Unfortunately, it seems to me that the reality of Cash in on Football is pretty far removed from the picture that Stephen James presents. As I’ve mentioned, the betting systems themselves are a little bit questionable. They are definitely on the crude side and I’m not certain that they are necessarily all that valuable in the grand scheme of things.

In fact, they actually have the air of something that is really just very generic advice. This combined with their overall presentation rather suggests to me that they are simply additions that have been added so that Cash in on Football at least has the appearance of providing value for money. And if they were simply marketed as this extra thing, I would feel a little different. But Stephen James sells them as being a part of the service.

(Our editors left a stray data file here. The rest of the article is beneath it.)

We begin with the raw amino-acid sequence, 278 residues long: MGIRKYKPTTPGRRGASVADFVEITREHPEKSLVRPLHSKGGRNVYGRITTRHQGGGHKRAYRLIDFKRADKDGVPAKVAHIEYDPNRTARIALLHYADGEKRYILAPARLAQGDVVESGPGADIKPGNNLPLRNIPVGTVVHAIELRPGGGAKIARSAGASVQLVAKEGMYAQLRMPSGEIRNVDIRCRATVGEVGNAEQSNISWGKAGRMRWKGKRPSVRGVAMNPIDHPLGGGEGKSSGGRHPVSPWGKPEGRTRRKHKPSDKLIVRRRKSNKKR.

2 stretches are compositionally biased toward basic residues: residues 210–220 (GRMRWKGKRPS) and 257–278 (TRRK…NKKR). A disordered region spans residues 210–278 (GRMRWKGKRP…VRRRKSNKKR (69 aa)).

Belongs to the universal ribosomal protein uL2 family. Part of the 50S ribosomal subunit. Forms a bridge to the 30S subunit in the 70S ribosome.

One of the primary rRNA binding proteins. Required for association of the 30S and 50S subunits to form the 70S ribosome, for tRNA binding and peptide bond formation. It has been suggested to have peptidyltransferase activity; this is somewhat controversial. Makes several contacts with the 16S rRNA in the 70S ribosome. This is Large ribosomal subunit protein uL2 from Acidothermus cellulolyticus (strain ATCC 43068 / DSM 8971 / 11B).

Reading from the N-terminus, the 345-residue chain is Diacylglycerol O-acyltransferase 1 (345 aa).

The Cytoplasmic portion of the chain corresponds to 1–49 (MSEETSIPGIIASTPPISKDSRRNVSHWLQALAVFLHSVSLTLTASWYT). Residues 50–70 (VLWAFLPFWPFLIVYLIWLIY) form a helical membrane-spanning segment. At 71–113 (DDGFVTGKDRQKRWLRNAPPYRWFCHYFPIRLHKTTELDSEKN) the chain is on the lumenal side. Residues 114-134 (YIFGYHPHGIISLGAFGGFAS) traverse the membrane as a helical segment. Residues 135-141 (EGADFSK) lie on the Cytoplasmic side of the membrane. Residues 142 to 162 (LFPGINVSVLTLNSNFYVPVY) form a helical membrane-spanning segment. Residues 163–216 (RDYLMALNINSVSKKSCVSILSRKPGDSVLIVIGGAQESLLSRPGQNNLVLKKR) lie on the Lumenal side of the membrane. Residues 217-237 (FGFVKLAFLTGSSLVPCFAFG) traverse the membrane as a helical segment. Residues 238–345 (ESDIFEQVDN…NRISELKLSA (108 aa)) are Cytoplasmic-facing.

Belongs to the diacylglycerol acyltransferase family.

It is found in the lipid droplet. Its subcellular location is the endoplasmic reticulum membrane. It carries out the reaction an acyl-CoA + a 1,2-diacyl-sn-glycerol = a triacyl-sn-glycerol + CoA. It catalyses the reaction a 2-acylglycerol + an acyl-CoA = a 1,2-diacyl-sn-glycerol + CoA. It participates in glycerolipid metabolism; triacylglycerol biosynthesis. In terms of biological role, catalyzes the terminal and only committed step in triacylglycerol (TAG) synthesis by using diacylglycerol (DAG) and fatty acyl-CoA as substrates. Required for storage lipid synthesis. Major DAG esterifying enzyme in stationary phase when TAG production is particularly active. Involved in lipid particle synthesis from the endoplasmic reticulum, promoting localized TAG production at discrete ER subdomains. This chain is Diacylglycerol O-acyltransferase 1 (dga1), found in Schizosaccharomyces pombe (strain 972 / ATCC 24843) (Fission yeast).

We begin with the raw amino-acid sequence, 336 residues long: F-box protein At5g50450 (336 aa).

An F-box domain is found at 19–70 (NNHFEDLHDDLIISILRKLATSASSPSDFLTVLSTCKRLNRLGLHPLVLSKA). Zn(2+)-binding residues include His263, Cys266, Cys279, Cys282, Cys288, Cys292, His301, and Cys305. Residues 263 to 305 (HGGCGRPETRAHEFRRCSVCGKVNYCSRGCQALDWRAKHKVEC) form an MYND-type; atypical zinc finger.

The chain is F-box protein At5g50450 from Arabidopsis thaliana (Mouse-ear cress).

Moving on to the tips, there is a lot of variety. Something that isn’t inherently a problem. Variety can be a positive when it comes to a tipster service. Especially if you’re looking at football which can often be lacking value. But here’s the thing, that variety only really counts for something if it is coming from a position of genuine insight. The blunt truth is that I’m not convinced this is an option with Cash in on Football.

You see, Stephen James doesn’t talk about why he’s looking at the markets he does. Or how he’s covering the leagues that he does. The idea that simply sitting and reading football pull outs can somehow guide you to a tipster service that is making more than £16,000 in a season seems like a stretch to me. Especially because we aren’t really demonstrated this in action.